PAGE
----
Regarding the lower half of 13, these are currently global preferences. If they stay global, we'll have to add the global
preferences chat tab, just for these two. (We should probably improve the labels, with a slightly longer explanation what
the prefs are about.)
Or we could decide to allow their configuration per account.

Maybe we could consider allowing those two settings to be per account. What if the user wants Require encryption ON for his jabber account, but OFF for his IRC account?

(2) What label should be used for the tab?
Suggestions:
a: Security
b: Security (OTR)
c: OTR Security
d: OTR
e: Off-The-Record Messaging

Should we ever add support for additional security protocols in the future,
which also need preferences, it's unclear if a single tab will have sufficient
space for both OTR and other preferences.
Therefore it might be useful to include the term "OTR" in the heading.

What about the possibility of having the third tab called Security and then list there all the protocols we currently support? For now it would be only OTR, but at least we would have more space for a title and description and be more understandable for users that don't know the "OTR" acronym.

We could then have a Settings button which opens up a dialog with all the protocol related options, similar to how it's handled here: Display > Formatting > Advanced, and we could have a row per each account with its own Settings button.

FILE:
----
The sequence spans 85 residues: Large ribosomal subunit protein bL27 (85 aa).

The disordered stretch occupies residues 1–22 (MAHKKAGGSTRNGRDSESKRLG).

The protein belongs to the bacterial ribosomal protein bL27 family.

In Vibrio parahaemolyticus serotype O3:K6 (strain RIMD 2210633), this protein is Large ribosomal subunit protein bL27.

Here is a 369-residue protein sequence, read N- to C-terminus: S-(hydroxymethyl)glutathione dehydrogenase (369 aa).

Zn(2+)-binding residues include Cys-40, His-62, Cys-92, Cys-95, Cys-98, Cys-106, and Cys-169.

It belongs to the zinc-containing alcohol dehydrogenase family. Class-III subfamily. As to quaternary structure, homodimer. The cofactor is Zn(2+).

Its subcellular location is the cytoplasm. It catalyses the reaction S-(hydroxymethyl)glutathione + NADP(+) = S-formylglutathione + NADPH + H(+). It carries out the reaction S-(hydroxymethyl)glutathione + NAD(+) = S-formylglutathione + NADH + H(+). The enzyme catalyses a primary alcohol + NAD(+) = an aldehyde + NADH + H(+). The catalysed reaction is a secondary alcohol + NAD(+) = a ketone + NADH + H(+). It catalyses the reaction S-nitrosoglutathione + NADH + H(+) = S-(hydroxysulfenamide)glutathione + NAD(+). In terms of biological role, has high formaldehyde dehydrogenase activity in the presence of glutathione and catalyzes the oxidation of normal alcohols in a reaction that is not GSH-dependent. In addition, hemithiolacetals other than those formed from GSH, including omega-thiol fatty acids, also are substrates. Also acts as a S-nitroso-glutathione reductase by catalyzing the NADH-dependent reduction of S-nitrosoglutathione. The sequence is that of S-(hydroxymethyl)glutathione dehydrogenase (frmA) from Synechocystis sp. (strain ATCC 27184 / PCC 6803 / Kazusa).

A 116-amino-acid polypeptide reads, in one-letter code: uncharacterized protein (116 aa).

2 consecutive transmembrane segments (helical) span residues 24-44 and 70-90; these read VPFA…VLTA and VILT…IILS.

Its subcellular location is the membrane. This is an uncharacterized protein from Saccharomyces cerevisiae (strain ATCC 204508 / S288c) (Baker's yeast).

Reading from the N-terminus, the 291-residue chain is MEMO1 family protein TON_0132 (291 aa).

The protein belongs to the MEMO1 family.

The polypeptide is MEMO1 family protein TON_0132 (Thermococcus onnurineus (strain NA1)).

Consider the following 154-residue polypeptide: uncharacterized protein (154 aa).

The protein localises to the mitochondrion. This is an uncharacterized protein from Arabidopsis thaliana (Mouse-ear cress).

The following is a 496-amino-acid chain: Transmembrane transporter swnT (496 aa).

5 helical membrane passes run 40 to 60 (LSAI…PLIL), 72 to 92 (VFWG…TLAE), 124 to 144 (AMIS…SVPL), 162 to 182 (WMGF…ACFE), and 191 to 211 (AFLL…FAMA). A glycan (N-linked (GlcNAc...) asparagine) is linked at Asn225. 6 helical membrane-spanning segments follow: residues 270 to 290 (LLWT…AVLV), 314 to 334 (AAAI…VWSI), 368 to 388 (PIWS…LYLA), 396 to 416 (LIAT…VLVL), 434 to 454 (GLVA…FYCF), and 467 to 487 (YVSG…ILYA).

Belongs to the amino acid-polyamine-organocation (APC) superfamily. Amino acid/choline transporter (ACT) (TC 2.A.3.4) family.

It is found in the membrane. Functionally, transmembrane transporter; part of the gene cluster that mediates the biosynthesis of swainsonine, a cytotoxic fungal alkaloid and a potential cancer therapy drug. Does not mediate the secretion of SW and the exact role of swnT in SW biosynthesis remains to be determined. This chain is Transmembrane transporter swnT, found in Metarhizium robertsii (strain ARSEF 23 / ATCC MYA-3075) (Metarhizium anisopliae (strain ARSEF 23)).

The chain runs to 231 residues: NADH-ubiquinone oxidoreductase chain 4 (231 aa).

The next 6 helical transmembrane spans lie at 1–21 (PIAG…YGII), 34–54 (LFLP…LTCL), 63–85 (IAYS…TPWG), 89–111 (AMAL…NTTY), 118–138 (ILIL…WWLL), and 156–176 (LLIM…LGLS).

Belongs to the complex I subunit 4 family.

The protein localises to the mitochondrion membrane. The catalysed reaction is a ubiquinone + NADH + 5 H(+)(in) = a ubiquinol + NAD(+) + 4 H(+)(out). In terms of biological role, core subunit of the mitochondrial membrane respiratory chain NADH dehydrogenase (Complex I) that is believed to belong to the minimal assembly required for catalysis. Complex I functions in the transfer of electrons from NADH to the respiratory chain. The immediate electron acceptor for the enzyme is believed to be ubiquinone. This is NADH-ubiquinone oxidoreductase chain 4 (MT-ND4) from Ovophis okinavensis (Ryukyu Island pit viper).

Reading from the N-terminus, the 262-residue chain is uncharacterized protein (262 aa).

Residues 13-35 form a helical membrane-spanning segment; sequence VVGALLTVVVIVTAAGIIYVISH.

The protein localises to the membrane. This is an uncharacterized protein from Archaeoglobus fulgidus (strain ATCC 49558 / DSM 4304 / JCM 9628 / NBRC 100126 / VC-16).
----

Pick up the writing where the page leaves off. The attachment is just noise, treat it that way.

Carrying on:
Should we remove the menu commands "OTR preferences" from both places?
As a result, users would be required to open the global preferences
to find the OTR preferences.

If we do that, we could probably consider adding a quick "shortcut" in the chat panel to allow the user to quickly access those settings. It may be a natural thought process for the user to go in the Chat panel instead of the Global Preferences to check which security options can be set up.

Flags: needinfo?(alessandro)

I just skimmed the above comments and haven't read more than a few words from the long ones, but I'm worried that this currently seems headed toward a UI that assumes technical knownledge from the user.

I don't have time to fully think this UI through, but here are some guiding principals I would suggest:

  • no modal dialogs.

  • never require user actions on the UI for things that can be done automatically. Eg a "generate key" button is inappropriate. This can be done automatically in the background without interrupting the user.